Thursday, June 20, 2024

How Torrey DeVitto Balances Hollywood, Advocacy, and Farm Life


Torrey Devitto is not just one of today’s hottest actresses — she’s also a philanthropist and change agent helping her fans make the shift to intentional, responsible living.

Actress and philanthropist, Torrey DeVitto values her downtime. It’s why, instead of Hollywood, she calls a rural 7.6-acre Michigan farm home. 

After recently wrapping her six seasons on NBC’s Chicago Med, Devitto has been busy starring alongside Succession’s Brian Cox and John Palladino in Skelly, and with Patrick Duffy and Dylan Bruce in the Hallmark film, The Christmas Promise.

But it’s that “downtime” on the farm where Devitto, 38, really shines. She’s become an outspoken voice for sustainable and cruelty-free living as well as advocating for women and working to promote conscious living via her Stream of Consciousness Sunday Instagram livestreams, where she speaks with a range of expert guests including activists, herbalists, psychologists, and more, all aimed at helping her one-million-plus followers live healthier, happier, and more ethical lives.

I caught up with Torrey recently to chat about her work, her advocacy, and some of her favorite low-impact habits.

*This interview is edited for length and clarity.

Ethos: How did you get involved in sustainability and activist work?

TD: It all kind of started I was in my early 20s, and on set and not really feeling particularly fulfilled. I kind of got into a bit of a dark headspace. And I realized very quickly that I couldn’t just let this industry be the only thing in my life, I needed something else to come out of it. And so I actually started volunteering in hospice, volunteering and, and realize that like having something else to wake up for, and something with a purpose.

I also realized that the more my career grew, the bigger the voice I had for the things that matter to me. So it kind of started there, and then just kind of trickled into things that I really cared about —  being a voice for animals, sustainability, environmental issues, and women’s rights. For me, I don’t know how to sit still, or be silent about these issues. So I do what I can when I can.

Ethos: How do you balance all of that? 

TD: I feel like when you love something, and when you have a passion for something that kind of acts as its own caffeine. But learning to say no, even if it’s something that matters to you, and realizing like, you know, what, I am exhausted, I need the day for myself —  that’s okay, too. Not having this, like, fear of not doing enough has been fundamental in sustaining my energy.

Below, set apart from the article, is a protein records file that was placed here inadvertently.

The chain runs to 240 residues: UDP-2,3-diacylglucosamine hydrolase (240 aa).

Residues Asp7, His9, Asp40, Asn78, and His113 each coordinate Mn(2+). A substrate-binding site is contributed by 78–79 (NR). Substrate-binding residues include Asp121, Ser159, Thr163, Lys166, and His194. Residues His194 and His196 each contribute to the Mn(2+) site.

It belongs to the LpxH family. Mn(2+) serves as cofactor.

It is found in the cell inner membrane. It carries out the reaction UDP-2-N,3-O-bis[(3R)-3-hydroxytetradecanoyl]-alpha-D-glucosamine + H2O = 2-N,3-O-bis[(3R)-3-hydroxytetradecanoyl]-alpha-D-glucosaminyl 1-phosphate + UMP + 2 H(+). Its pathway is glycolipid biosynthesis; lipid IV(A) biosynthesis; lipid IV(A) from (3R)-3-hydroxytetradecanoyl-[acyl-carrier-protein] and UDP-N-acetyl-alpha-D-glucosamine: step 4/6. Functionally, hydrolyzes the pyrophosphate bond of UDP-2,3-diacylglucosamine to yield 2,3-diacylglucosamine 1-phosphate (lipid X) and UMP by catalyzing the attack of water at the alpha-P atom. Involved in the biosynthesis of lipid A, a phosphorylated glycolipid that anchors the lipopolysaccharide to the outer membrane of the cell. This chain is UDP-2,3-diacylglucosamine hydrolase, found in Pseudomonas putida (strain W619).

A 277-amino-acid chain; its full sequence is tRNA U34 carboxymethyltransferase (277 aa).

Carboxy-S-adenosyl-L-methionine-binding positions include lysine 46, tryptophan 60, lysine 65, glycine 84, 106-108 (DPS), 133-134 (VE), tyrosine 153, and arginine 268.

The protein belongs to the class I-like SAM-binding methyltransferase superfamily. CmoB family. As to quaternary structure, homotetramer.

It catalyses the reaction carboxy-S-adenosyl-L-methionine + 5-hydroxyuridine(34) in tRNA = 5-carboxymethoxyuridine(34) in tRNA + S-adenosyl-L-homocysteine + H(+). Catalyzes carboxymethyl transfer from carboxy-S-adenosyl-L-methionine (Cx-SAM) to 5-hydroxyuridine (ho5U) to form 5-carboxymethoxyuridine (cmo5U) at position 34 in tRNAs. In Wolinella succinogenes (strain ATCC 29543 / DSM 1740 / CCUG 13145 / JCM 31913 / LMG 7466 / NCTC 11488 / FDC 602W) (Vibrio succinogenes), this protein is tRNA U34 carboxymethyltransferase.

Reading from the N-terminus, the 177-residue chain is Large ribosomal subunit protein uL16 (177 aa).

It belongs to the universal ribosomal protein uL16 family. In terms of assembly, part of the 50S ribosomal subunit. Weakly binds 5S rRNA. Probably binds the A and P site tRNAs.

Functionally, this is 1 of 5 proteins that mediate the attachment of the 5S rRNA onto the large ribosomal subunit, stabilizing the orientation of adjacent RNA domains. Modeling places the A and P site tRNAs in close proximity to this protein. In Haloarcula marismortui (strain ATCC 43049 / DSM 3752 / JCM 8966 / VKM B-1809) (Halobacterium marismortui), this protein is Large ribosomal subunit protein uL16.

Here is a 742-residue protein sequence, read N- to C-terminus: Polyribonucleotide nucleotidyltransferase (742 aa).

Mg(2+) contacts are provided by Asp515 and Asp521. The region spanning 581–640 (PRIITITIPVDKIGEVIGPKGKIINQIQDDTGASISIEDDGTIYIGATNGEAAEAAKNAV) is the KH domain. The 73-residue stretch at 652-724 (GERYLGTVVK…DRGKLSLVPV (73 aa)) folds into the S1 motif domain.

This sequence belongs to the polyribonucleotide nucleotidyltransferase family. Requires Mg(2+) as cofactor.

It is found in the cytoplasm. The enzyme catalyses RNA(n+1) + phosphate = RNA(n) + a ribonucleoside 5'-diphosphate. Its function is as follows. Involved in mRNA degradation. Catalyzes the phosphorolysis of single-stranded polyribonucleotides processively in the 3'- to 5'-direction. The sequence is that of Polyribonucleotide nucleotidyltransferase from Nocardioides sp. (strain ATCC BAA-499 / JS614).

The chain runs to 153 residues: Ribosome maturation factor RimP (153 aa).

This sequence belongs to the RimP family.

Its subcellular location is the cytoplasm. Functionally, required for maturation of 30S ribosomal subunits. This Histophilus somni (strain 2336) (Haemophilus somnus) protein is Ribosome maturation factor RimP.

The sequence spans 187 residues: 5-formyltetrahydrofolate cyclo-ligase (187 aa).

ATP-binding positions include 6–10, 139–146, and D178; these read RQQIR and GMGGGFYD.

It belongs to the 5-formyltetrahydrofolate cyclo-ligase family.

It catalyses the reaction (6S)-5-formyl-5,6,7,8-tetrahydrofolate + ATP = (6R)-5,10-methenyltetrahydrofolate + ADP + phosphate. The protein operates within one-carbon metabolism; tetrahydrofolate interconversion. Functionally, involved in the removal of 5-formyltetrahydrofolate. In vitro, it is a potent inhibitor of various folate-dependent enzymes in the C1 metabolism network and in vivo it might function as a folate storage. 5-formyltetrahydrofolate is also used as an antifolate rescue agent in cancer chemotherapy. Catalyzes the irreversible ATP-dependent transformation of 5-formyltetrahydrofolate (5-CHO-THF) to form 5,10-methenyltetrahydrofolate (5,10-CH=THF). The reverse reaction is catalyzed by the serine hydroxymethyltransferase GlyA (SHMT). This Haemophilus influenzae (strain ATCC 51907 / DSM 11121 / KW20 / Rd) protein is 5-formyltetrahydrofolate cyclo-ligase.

Ethos: Can you speak to some of the strategies you’ve implemented to promote sustainability during your film and television productions? How involved are you in that?

TD: I’ve been on sites before where I felt like they weren’t recycling or, you know, we requested composting when we were in Chicago Med. And they did that. I also always make sure that the makeup artist or the hair person knows that I only use cruelty-free products.

Torrey DeVitto photographed by Manfred Baumann
Torrey DeVitto photographed by Manfred Baumann | Courtesy

And once I request that I just try to do the best that I can and I try not to get myself too overly stressed if things aren’t going exactly the way I had hoped. Because there’s a lot of moving pieces. And sometimes people will just ‘yes’ you to death, so you do have to be persistent.

I bring my water bottle with me all the time on set and try not to use the plastic water bottles that they provide. Little things like not printing scripts but using a device instead, it’s just a consciousness shift that is so important.  

Ethos: What role does the fashion industry play in the shift to more sustainable living?  

TD: Fashion has a huge role. It was not too long ago when a lot of the big fashion brands like Gucci said they wouldn’t use fur anymore. And others like Burberry saying they’re not offering exotic skins either. I love that these higher-end brands are finally starting to make that shift.

When I first went to Chicago to film Chicago Med, I learned a lot about sustainable fashion and vegan fashion specifically because having lived in Los Angeles,  I had never had to buy so many winter clothes.

And realizing what goes into making winter jackets was such an eye-opener. I love finding the faux leather and vegan wool and down that work just as well — there are so many, and honestly, when you touch it, it’s like you can’t even tell the difference. And now there’s leather made from apples, pineapple, mushrooms, and recycled bottles.

Ethos: What are some brands you support?

TD: I have an arsenal of brands that are my go-to’s like Angela Roi, Matt & Nat, Dauntless Apparel, and Christy Dawn. 

Ethos: What about skincare? 

TD: So many brands are becoming cruelty-free, which is so important to me.  I especially love Jane Iredale — I think that is my favorite. She does all cruelty-free products, and her makeup is gorgeous. And you see so many really big celebrities wearing her stuff on red carpets these days too. 

Ethos: And how’s life now on your farm? 

TD: It’s going great. I’ve been there for about three years now. I have an apple tree and a pear tree going. My barn is going through a bit of a rehab right now and I’m going to get some chickens and some goats — all the animals on my farms are just friends. They’re not to be eaten.

I really love it there because when I’m not working I get to come home to peace. We work so hard for simplicity, which is so ironic, but I love it so much. It’s just a really healing space.  

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